Tasty Tidbits 6/28/11

Here’s today’s tasty tidbits, concurrently Tweeted and Facebooked:

Sen. Lugar reportedly will unload on Obama today regarding Libya. Good for him! But the Hoosier blogosphere will be all atwitter with navel-gazing about how this is a “move to the right” to fight off challenger Richard Mourdock.


I’ve been increasingly conversant with the myth of the Siren Song. Writer’s Almanac has a nice (or is it naughty?) adult poem thereon.


Governor Blagojevich was convicted on most counts. (Do you really need a link for that?)

I don’t know if he’s guilty, and I’m not all that trustful of the jury system — not to say there’s a better one; we live in a screwed up world — especially when the jury foreman reportedly said jurors were sending a message with their verdict about the state of politics in Illinois. When you’re “sending a message,” actual guilt is less important than a plausible story, even if it’s a frame-up.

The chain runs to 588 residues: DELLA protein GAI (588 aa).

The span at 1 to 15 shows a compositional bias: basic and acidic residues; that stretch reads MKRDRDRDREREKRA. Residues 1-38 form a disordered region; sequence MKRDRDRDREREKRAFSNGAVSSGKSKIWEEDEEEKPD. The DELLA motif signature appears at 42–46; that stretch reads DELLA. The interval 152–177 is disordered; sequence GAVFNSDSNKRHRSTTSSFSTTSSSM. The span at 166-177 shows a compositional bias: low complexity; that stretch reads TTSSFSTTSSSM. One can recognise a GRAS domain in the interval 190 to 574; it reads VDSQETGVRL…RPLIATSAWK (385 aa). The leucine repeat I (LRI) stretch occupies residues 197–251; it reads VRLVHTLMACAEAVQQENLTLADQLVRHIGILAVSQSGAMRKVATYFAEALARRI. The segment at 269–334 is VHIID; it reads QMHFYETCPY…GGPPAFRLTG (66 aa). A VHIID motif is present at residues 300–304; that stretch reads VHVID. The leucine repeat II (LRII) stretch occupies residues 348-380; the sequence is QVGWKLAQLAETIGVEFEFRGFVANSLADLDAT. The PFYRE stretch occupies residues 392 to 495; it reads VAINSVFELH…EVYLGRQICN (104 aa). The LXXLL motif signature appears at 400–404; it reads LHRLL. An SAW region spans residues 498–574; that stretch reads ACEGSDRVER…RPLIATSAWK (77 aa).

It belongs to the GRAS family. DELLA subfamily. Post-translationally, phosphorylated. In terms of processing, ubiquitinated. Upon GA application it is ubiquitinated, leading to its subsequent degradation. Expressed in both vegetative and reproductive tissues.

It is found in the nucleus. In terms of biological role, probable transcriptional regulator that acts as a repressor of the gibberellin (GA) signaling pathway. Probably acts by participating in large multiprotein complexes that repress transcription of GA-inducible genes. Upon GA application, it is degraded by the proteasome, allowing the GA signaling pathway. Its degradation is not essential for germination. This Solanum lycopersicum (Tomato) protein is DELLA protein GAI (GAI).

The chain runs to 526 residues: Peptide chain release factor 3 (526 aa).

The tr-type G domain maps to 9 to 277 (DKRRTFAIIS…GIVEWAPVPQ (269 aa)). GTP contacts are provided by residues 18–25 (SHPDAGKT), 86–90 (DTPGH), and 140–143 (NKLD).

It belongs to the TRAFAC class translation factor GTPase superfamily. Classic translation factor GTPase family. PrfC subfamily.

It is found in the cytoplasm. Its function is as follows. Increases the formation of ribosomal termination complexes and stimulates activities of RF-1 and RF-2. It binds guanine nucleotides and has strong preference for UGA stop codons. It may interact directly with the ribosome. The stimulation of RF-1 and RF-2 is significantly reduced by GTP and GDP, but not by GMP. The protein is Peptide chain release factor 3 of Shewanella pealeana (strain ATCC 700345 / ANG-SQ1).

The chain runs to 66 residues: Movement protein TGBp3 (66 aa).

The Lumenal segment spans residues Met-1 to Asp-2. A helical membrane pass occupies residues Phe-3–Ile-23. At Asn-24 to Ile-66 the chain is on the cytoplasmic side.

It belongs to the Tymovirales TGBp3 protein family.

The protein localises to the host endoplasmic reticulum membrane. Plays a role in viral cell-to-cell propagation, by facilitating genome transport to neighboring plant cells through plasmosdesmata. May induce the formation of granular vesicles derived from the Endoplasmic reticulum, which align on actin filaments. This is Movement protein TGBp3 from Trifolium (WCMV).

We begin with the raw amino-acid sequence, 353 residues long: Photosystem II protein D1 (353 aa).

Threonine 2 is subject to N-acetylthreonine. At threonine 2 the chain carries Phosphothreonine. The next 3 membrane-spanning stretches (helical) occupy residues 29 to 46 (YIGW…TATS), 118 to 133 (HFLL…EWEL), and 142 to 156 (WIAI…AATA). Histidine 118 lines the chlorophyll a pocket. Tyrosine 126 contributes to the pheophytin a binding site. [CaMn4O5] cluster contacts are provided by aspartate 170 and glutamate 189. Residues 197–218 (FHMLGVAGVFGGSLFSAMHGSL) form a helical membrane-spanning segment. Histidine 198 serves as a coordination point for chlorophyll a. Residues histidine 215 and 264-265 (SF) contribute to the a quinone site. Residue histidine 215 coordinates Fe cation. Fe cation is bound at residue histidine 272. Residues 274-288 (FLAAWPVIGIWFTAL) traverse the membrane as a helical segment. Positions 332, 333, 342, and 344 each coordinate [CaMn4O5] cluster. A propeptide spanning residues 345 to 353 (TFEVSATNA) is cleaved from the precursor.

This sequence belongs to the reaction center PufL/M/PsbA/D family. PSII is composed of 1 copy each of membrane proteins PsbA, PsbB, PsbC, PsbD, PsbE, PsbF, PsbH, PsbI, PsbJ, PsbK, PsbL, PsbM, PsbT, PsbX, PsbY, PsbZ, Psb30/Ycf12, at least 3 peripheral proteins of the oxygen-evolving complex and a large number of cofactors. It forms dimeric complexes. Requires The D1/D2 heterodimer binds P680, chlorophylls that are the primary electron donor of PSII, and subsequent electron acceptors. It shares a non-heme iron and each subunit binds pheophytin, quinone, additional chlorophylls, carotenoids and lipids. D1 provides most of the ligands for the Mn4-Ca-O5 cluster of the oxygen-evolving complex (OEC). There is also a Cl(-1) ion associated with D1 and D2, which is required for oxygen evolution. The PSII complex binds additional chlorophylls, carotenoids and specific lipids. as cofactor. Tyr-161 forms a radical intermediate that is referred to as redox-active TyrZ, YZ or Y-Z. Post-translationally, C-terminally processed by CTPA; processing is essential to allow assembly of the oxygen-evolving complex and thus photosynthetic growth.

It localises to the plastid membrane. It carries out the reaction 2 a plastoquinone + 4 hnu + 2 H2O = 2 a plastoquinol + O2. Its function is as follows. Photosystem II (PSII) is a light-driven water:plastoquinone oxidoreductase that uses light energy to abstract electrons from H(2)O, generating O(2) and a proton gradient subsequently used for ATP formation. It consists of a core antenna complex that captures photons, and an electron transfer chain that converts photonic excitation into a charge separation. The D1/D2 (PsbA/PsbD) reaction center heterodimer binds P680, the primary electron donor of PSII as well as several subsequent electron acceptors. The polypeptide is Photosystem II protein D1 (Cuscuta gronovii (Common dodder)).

But I’ve had a low opinion of Blagojevich since I found out that he was Serbian Orthodox and extremely pro-abortion. Discovering that he’s an even worse potty-mouth than me elevated my already high dudgeon.

I suppose if I was in Illinois, I’d feel obliged to pray for him, but I’m a Hoosier, and a wretched, judgmental sinner, so I’m mostly hoping to never hear the guy’s name again.


There was a time when I was professionally involved in the pro-life cause, as Legal Counsel to Indiana Right to Life. In those days, I’d have been all over the Planned Parenthood funding case in Indiana, but a very full dance card of other legal stuff these days keeps me from doing that avocationally.